Crude oil finished a volatile session slightly higher after earlier reaching above the key $60 per barrel mark. Higher imports from China and a weaker dollar outweighed the expectations of another build in weekly U.S. inventories.

Light sweet crude oil for June delivery finished at $58.85, up 35 cents on the session. Earlier, oil rallied as high as $60.08, a new six-month intraday high.

Prices surged earlier amid data released in China showed the world's second-biggest energy user increased its crude imports by 14% to 16.17 million metric tons in the month of April.

Meanwhile, oil's hedge value was boosted as the dollar found a new 7-week low versus the euro and a four-month low against the sterling. Gold usually moves opposite the dollar as traders tend to hedge a weak greenback with the precious metal.

Energy Information Administration data is due at 10:30 a.m. ET on Wednesday. Experts predict a build of 1.4 million barrels of crude oil and an increase of 400,000 barrels for gasoline for the week ended May 8.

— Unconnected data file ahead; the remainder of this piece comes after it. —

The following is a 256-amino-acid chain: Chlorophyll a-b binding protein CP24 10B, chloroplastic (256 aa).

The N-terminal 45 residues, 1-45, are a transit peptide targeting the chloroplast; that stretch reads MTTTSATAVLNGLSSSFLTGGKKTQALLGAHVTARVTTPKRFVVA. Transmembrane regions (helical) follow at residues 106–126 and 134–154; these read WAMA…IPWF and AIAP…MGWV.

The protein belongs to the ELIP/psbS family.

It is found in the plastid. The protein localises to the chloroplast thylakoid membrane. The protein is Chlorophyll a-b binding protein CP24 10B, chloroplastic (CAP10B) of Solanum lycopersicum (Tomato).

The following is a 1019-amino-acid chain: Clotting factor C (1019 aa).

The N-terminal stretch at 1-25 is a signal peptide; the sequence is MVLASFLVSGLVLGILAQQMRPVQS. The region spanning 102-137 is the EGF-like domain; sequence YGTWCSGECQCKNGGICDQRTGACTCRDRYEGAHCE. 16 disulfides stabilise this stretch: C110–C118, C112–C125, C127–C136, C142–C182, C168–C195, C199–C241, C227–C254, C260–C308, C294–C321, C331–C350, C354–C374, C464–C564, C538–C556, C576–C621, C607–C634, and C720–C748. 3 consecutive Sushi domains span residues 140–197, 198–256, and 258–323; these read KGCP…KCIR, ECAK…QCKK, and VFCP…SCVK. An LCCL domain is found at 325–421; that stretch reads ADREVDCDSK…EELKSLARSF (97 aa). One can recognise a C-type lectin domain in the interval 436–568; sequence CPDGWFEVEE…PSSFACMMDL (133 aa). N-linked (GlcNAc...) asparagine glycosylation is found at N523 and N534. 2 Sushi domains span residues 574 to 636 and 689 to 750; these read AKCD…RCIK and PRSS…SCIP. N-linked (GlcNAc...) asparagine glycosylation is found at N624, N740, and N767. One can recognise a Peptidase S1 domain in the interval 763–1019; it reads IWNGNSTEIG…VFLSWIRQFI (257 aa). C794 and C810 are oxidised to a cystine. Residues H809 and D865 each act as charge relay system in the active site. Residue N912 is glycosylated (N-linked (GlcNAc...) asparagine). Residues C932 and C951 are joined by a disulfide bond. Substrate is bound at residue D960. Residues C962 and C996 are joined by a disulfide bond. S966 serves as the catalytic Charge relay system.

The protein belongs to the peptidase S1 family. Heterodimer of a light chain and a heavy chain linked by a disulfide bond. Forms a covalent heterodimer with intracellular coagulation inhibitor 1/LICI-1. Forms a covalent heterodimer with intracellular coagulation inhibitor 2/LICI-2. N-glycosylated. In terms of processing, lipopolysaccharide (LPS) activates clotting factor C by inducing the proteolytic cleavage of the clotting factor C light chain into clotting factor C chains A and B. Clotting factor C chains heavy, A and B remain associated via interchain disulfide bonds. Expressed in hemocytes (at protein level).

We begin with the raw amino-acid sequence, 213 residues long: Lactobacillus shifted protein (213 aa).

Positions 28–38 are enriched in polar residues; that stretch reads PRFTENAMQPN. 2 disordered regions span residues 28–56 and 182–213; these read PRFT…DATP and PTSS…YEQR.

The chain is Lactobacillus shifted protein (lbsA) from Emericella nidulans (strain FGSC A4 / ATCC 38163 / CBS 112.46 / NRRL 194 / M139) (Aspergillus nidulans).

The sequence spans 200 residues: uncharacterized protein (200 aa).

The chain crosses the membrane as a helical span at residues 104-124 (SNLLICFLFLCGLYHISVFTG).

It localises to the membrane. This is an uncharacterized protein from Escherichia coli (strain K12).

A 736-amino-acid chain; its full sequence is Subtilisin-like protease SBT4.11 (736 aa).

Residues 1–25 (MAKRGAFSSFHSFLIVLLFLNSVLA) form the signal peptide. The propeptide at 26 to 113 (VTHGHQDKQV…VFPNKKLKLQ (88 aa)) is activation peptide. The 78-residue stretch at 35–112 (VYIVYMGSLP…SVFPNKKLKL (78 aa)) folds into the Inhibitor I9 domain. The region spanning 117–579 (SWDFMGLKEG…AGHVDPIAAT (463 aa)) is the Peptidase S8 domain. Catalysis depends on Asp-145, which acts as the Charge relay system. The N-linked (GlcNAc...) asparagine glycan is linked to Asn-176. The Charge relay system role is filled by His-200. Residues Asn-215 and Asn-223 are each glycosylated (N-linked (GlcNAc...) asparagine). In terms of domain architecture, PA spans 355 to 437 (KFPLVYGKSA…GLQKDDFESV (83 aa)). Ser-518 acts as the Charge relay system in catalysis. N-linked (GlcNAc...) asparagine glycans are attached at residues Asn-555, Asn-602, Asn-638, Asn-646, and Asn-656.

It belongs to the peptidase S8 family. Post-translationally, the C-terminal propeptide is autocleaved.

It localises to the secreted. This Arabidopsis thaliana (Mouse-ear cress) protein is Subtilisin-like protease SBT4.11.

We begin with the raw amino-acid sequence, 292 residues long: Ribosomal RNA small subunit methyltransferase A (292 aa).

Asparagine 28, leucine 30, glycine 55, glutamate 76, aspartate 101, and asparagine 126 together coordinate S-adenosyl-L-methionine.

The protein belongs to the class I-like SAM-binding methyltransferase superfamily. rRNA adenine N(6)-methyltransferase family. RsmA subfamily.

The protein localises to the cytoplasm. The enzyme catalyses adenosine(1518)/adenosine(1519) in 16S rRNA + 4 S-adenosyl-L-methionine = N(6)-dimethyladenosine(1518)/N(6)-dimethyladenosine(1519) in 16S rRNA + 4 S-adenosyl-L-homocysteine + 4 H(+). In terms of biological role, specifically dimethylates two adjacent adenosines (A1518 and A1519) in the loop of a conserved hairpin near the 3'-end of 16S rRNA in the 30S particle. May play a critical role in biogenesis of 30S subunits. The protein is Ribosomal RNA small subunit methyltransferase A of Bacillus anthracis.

Last week's report showed U.S. commercial crude oil inventories increased by 600,000 barrels from the previous week.

On Tuesday morning, the EIA forecast crude oil to average $55 per barrel in the third quarter of 2009.

On the economic front in the U.S., a Commerce Department report showed that the trade deficit widened to $27.6 billion in March from a revised $26.1 billion in February. Economists had expected the deficit to widen to $29.0 billion compared to the $26.0 billion originally reported for the previous month.

Crude lost 13 cents yesterday after surging $5.43 per barrel last week, its biggest weekly gain since March. Overall, crude has been trending higher for nearly three weeks as traders bet energy demand will rise.

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